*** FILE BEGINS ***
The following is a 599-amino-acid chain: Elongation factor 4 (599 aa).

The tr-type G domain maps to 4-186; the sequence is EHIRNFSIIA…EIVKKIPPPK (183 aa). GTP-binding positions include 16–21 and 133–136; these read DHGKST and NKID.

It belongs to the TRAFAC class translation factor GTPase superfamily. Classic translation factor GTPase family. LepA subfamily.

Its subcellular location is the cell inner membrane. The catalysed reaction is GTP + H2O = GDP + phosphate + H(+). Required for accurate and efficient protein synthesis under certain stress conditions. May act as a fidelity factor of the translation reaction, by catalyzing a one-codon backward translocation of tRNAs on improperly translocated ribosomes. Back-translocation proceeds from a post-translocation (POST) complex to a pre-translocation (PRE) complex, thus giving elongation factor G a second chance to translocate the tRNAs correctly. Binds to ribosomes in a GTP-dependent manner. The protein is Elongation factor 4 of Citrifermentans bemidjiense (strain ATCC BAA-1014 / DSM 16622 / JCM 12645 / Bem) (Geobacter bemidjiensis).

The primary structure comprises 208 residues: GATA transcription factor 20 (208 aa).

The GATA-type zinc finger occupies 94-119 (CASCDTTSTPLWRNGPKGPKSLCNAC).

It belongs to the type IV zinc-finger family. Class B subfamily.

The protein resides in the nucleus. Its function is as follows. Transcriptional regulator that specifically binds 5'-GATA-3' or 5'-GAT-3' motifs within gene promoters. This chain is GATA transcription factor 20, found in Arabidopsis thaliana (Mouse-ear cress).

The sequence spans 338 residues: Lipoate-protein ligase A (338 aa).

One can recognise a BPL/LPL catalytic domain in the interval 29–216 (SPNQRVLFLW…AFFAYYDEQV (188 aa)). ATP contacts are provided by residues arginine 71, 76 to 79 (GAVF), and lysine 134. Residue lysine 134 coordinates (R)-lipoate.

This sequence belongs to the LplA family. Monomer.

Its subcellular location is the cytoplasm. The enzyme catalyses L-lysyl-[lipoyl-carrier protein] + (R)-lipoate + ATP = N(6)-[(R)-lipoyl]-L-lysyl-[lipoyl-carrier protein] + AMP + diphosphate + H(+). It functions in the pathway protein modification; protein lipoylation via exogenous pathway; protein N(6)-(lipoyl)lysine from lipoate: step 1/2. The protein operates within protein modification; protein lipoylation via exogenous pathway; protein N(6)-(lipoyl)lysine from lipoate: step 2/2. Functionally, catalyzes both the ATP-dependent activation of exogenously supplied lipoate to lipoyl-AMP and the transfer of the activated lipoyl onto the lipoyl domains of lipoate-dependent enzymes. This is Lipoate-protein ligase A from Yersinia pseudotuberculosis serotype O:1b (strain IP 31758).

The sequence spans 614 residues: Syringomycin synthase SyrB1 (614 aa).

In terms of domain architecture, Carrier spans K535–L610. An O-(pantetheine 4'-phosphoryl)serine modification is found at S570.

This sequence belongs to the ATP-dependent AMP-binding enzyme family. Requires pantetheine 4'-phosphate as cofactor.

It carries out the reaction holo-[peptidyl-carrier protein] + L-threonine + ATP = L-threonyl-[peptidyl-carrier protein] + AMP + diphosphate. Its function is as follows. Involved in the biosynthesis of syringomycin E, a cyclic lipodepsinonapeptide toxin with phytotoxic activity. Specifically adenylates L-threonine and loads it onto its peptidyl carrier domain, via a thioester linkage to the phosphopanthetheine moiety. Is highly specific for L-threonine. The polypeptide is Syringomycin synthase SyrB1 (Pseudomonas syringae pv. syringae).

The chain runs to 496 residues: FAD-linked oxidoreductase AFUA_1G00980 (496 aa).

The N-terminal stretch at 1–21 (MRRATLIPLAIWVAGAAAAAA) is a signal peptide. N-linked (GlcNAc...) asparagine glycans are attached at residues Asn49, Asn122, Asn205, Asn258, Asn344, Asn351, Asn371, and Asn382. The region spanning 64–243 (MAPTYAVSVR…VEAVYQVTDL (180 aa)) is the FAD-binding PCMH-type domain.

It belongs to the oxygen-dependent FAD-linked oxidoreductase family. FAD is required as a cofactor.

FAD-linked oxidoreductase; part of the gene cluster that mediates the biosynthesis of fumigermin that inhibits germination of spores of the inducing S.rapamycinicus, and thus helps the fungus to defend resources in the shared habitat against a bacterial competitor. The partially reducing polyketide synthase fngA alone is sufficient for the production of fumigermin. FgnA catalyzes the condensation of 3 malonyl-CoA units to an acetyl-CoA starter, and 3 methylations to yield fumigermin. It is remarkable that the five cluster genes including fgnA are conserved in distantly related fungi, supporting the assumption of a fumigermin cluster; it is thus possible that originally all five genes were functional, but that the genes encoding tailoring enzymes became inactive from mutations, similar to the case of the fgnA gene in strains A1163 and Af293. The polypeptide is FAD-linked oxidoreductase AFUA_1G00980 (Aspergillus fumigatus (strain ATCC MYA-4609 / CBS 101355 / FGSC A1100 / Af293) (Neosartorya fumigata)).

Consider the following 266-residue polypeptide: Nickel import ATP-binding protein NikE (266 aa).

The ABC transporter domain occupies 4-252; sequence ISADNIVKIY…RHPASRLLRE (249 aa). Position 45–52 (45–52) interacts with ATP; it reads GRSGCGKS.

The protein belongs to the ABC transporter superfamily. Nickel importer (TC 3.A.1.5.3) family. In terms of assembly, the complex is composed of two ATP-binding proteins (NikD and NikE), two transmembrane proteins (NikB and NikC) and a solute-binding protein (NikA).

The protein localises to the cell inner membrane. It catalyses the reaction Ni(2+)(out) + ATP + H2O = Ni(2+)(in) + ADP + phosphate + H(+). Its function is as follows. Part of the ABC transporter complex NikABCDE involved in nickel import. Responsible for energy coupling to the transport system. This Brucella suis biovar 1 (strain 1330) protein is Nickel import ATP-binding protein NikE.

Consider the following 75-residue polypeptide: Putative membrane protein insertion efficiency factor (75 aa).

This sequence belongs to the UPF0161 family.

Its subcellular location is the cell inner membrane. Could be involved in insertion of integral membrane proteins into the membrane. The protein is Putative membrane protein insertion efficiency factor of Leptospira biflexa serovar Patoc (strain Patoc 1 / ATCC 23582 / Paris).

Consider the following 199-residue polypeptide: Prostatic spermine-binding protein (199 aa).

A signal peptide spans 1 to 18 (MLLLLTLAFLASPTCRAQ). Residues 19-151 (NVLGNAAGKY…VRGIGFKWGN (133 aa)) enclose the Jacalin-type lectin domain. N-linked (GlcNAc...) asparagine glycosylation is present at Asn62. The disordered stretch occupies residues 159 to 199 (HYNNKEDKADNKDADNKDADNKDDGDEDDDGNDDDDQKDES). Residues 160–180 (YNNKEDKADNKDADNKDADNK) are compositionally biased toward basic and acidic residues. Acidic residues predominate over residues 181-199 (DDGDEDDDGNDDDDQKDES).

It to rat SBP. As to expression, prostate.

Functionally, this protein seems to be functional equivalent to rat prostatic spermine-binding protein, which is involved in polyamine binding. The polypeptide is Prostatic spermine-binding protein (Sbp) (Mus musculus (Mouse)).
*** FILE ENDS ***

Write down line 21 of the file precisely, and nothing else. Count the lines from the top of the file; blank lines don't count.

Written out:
Consider the following 266-residue polypeptide: Nickel import ATP-binding protein NikE (266 aa).